6 Simple steps to integrate source data into an EPM solution

by | Dec 17, 2021


The data flow from a source system into an Enterprise Performance Management (EPM) system is always a vital component of any successful implementation project. Understanding the required output of an EPM system will drive the Extract, Transform and Load (ETL) design process that the source data must go through. In turn, this will drive the way the project team surfaces the data to the organisation’s EPM system.

Challenge description 

The process of surfacing data consumed and transformed by the organisation’s EPM application is often confusing and complex as there are many factors to consider throughout the integration.

Why is this a problem?  

When designing an EPM system, the result or desired output that we expect is often the focus of a consulting team, with the “nuts and bolts” of how we get there then falling onto the build team. A vital element of any implementation process is understanding how we will transform the data to what is required and where we will get the data.

What is the solution model 

Start with the end in mind: Integration teams must understand the type of data the organisation’s EPM application will consume, the expected output reporting from the application, and how they should transform the data throughout the process. The teams must then plan the process accordingly and communicate with the organisation’s subject matter resources for any special requirements, including system access, data understanding, and business rules to embed in the transformation process.

Six steps in our solution model: 

  • Start with the end in mind – know the key elements of the EPM expected end output
  • Determine the source systems and all the complexities of extracting that data.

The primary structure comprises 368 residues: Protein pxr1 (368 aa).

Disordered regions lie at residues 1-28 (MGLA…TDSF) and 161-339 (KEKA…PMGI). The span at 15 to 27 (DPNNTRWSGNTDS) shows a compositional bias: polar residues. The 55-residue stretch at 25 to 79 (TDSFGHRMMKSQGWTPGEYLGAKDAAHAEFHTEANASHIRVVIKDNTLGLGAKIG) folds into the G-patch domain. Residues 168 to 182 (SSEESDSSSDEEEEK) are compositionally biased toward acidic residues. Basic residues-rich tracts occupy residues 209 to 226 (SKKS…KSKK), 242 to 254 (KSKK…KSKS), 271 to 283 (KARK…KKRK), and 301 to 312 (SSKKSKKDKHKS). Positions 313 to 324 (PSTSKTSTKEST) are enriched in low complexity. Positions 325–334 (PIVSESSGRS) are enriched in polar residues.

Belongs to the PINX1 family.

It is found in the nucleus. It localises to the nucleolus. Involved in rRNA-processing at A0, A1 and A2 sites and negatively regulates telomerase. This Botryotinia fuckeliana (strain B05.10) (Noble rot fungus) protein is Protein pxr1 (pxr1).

• Request relevant access to all source systems for the integration team and the designated connection user.
  • Prepare data for EPM consumption – prepare the data to the required format from the source if possible. The more formatted the data is by the time it gets to the EPM, the simpler the mapping and transformation will be.
  • Test the data – test the ETL process at each stage of the transformation, and ensure all scenarios are covered.
  • Document the entire ETL process.

Key Considerations

ETL design 

Once the solution model is in place, integration teams must consider the split between data manually entered into the EPM application and imported data. Again, best practice dictates to automate as much of it as possible.

Five tips for not wasting time in the ETL: 

  • Start by getting timely security access when the integration team starts.
  • Get assistance from a client subject matter resource to understand the source data.
  • The size (volume) of expected integration data must be understood, including the data timing summarisation.
  • Work closely with the integration and organisation teams to understand the data that needs to come through, especially the detail.
  • What are the organisation’s most significant concerns regarding security; do the integration team control the script or the DBAs.

Understand the data imported into the EPM application

The most common integrated data is Financial Data, which typically starts as a trial balance import. This, fortunately, is not a complex extraction, and anyone with an intermediate understanding of SQL (in the case of a database) can perform it.